Haplosporidium carcini: The haemolymph of crabs harbouring H. carcini infections was cloudy-milky in consistency. Observations of fresh haemolymph preparations with phase-contrast microscopy revealed a variable number of highly phase-refractile forms of this parasite. In the case of low severity infections (as judged by the numbers of parasites in the haemolymph preparations), there were small numbers of parasites with interspersed spread haemocytes (Fig. 2A) observed, while in high severity infections the haemolymph was replete with large numbers of parasites and an apparent marked reduction in haemocytes in such preparations (Fig. 2B). The severity of infection was assessed by observing parasite numbers in haemolymph and the apparent ratio of haemocytes to parasites. Thus, it is a qualitative observation only. Similarly, histology showed more parasites in tissues of heavily infected crabs. The majority of the haplosporidians in such preparations were found to be uni- and bi-nucleate of mean diameter 4.6 μ m (range 3.2–5.9 μ m, n = 20; Fig. 2C). Some infected crabs had a few multinucleate (range, 3–9 nuclei/plasmodium), plasmodia 11.3 μ m in diameter (range 6.8–14.1 μ m in diameter) present in the haemolymph (Fig. 2D). The haemolymph of all infected crabs also contained highly pleomorphic cells with blunt pseudopodial extensions that were morphologically distinct to the attached and spread haemocytes (Fig. 2E). The cytoplasm enclosed small (<1 μ m in diameter) phase-bright rounded particles apparently within vacuoles and elongate phase-dark bacteria-like structures (Fig. 2E). Whether these cells represent altered haemocytes or a stage of this or other parasites is unclear. There was no evidence of any uptake of this parasite morphotype by host haemocytes as no intracellular forms were observed. One of the 15 crabs affected by H. carcini was co-infected with a yeast-like fungus (Fig. 2F), two further crabs were co-infected with the dinoflagellate parasite, Hematodinium (not shown) and there were 4 crabs harbouring unidentified encysted trematode parasites in the hepatopancreas.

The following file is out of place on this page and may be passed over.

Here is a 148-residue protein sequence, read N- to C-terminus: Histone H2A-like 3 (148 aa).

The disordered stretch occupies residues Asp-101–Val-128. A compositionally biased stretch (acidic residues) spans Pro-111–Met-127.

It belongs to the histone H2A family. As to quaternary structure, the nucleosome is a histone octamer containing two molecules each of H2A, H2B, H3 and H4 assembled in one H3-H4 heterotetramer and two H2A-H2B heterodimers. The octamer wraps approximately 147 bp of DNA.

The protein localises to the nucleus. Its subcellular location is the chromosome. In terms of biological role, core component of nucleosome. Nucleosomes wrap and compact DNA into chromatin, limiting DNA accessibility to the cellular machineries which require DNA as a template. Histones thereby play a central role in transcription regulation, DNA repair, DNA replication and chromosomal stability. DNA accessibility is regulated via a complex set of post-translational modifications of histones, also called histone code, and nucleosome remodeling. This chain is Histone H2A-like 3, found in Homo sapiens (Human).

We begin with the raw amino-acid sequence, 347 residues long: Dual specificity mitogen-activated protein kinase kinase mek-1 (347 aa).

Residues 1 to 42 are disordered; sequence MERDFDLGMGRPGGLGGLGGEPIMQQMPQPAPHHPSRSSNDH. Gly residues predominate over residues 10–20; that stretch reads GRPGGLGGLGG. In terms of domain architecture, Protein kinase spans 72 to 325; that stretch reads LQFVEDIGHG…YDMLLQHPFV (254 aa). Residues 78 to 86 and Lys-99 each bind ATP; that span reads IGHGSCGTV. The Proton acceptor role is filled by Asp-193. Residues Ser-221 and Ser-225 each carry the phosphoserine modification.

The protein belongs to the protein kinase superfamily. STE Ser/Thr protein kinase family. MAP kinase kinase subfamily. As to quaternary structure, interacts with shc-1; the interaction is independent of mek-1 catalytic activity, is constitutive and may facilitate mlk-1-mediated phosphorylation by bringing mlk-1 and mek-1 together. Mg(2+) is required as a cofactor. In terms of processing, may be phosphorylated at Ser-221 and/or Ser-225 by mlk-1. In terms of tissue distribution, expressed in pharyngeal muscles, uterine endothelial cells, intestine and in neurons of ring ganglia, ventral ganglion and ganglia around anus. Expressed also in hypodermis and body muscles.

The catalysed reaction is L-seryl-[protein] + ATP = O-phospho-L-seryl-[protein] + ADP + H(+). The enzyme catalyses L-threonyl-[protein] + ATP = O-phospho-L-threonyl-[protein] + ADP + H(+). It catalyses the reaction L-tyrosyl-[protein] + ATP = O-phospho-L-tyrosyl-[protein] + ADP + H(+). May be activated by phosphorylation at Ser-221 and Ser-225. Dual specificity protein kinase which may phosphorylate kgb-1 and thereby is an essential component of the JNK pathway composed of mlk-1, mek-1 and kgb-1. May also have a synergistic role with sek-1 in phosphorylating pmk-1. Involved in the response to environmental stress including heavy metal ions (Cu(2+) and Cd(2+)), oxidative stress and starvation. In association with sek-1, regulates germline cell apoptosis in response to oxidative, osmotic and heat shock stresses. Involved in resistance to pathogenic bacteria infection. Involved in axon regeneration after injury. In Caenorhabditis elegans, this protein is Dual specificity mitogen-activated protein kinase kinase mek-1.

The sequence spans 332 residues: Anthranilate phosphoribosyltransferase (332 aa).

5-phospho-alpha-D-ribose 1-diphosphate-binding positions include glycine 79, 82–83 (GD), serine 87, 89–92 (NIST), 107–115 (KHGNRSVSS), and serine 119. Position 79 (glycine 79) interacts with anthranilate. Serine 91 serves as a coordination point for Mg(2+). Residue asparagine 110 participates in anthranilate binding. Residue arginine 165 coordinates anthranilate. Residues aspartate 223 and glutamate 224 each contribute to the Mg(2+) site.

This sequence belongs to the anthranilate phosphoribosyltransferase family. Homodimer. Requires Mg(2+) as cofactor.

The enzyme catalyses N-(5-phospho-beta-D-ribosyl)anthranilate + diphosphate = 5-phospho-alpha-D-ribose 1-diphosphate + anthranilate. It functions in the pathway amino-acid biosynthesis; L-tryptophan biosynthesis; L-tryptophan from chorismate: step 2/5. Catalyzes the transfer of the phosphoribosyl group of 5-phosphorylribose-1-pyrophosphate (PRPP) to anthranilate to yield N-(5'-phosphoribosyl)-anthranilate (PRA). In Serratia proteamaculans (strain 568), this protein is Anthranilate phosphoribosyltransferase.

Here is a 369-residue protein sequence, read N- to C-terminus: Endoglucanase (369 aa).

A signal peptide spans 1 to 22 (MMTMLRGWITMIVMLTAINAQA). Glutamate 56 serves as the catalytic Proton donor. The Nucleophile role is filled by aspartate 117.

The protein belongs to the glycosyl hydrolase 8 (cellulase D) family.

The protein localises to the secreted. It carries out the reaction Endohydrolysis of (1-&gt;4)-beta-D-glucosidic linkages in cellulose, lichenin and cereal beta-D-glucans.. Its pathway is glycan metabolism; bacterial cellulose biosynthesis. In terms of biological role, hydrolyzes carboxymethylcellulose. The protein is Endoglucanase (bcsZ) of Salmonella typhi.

Histological examination of crab tissues revealed the presence of both uninucleate and multinucleate plasmodia. Membrane formation around the nuclei is similar to that described in H. littoralis. In the case of the gills, numerous uninucleate forms were found in the haemal spaces and vessels within the central shaft and in the respiratory lamellae (Fig. 3A). There was no evidence of the uptake of such cells or breakdown products of these by the host's nephrocytes, epithelial cells underlying the cuticle or circulating haemocytes. Host response was limited to some haemocyte accumulation in haemal spaces in the hepatopancreas but with no evidence of walling-off of parasites. The interstitial spaces between the hepatopancreatic tubules were replete with uninucleate and multinucleate plasmodia (Fig. 3B and C). Both uninucleate and plasmodial stages were associated with the interstitial tissues surrounding the tubules. Uninucleate parasites were largely confined to haemal channels while plasmodia were found attached to the tubules and the fixed phagocytes within the inter-tubular space. Tubules themselves were not affected and no spore-like structures of H. carcini were observed in any infected tissues.
Haplosporidium cranc: One crab (0.30%) of the 334 surveyed crabs from the Pier location had a haplosporidian infection that showed distinct morphological differences to those of H. carcini. The haemolymph was milky in consistency and observations of haemolymph preparations revealed numerous mono-nucleated stages of the parasite with characteristic peripheral bands of chromatin (Fig. 4A). These cells were 8.7 μ m in diameter (range 5.9–11.4, n = 20). Histological examination of the crab with this infection showed numerous mononuclear forms of the parasite in all tissues (Fig. 4B). There were also plasmodial, multinucleate forms in the interstitial spaces of the hepatopancreas (Fig. 4C). There was no clear evidence of any forms of this parasite within free or fixed phagocytes and no spore-like structures were observed.
Phylum: Retaria Cavalier-Smith (2018).
Class: Ascetosporea Cavalier-Smith (2002).
Order: Haplosporida Caullery and Mesnil (1899).